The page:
SPIRE (the SPIFFE Runtime Environment) is a toolchain of APIs for establishing trust between software systems across a wide variety of hosting platforms. SPIRE exposes the SPIFFE Workload API, which can attest running software systems and issue SPIFFE IDs and SVIDs to them. This in turn allows two workloads to establish trust between each other, for example by establishing an mTLS connection or by signing and verifying a JWT token. SPIRE can also enable workloads to securely authenticate to a secret store, a database, or a cloud provider service.
SPIRE is hosted by the Cloud Native Computing Foundation (CNCF) as an incubation-level project. If you are an organization that wants to help shape the evolution of technologies that are container-packaged, dynamically-scheduled and microservices-oriented, consider joining the CNCF.
- Pre-built releases of SPIRE can be found at https://github.com/spiffe/spire/releases. These releases contain both SPIRE Server and SPIRE Agent binaries.
- Alternatively, you can build SPIRE from source.
Learn about SPIRE
- Before trying SPIRE, it's a good idea to learn about its architecture and design goals.
- Once ready to get started, see the Quickstart Guides for Kubernetes, Linux, and MacOS.
- There are several examples demonstrating SPIRE usage in the spire-examples and spire-tutorials repositories.
- Check ADOPTERS.md for a list of production SPIRE adopters, a view of the ecosystem, and use cases.
- See the SPIRE Roadmap for a list of planned features and enhancements.
- Join the SPIFFE community on Slack. If you have any questions about how SPIRE works, or how to get it up and running, the best places to ask questions are the SPIFFE Slack channels.
- Download the free book about SPIFFE and SPIRE, "Solving the Bottom Turtle."
Integrate with SPIRE
- See Extend SPIRE to learn about the highly extensible SPIRE plugin framework.
- Client libraries for interacting with the SPIFFE Workload API are available in Go, Java and C++ languages. See SPIFFE Library Usage Examples for code samples.
- SPIRE provides an implementation of the Envoy Secret Discovery Service (SDS) for use with Envoy Proxy. SDS can be used to transparently install and rotate TLS certificates and trust bundles in Envoy. See Using SPIRE with Envoy for more information.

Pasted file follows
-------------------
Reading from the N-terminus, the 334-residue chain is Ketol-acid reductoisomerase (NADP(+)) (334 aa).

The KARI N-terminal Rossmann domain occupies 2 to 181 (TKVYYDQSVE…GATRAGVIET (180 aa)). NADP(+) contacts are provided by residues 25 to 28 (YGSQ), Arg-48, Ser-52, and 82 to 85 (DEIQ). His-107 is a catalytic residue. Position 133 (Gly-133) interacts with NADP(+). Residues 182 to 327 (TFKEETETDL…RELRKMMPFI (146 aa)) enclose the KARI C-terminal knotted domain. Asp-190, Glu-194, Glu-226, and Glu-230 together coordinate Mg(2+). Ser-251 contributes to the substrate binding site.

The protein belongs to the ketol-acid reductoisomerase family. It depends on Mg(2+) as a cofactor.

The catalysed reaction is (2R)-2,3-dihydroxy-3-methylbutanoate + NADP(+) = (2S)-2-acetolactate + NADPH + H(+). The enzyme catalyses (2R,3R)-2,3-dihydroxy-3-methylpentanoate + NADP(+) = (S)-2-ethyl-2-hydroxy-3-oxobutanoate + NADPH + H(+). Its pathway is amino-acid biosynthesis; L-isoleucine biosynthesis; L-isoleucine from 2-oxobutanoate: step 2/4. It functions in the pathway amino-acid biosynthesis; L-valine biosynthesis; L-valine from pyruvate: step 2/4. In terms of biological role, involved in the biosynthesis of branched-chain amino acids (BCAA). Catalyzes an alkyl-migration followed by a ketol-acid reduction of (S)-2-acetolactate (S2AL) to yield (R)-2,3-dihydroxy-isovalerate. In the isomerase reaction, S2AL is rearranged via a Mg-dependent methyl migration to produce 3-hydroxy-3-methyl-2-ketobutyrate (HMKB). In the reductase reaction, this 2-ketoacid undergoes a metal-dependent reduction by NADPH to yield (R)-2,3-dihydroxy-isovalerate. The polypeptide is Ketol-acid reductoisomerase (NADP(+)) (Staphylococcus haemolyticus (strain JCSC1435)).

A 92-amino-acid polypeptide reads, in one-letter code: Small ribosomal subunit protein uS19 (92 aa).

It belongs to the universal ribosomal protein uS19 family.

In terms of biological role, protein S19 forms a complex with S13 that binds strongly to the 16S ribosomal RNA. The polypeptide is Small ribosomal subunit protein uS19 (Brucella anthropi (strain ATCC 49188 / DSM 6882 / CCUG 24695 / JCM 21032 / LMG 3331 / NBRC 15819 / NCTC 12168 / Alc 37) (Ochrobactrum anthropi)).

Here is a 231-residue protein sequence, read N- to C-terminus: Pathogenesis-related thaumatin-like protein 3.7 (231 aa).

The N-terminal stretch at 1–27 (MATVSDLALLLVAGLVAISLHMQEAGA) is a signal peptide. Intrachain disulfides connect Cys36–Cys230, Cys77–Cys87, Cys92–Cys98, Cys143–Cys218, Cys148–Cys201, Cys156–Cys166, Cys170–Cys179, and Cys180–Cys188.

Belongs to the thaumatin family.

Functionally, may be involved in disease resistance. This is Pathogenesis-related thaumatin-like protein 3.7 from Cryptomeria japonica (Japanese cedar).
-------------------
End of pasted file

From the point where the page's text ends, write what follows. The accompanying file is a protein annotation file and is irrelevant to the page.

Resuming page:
For supported integration versions, see Supported Integrations.
Contribute to SPIRE
The SPIFFE community maintains the SPIRE project. Information on the various SIGs and relevant standards can be found in https://github.com/spiffe/spiffe.
- See CONTRIBUTING to get started.
- Use GitHub Issues to request features or file bugs.
- See GOVERNANCE for SPIFFE and SPIRE governance policies.
- The Scaling SPIRE guide covers design guidelines, recommendations, and deployment models.
- For an explanation of how SPIRE compares to related systems such as secret stores, identity providers, authorization policy engines and service meshes see comparisons.
The CNCF Special Interest Group for Security has conducted two assessments on SPIFFE and SPIRE design and configuration with respect to security. The following documents contain summary reports as well as the threat modeling material produced as part of the assessment:
- Scrutinizing SPIRE to Sensibly Strengthen SPIFFE Security
- SIG-Security SPIFFE/SPIRE Security Assessment: summary
- SIG-Security SPIFFE/SPIRE Security Assessment: full document
Reporting Security Vulnerabilities
If you've found a vulnerability or a potential vulnerability in SPIRE please let us know at firstname.lastname@example.org. We'll send a confirmation email to acknowledge your report, and we'll send an additional email when we've identified the issue positively or negatively.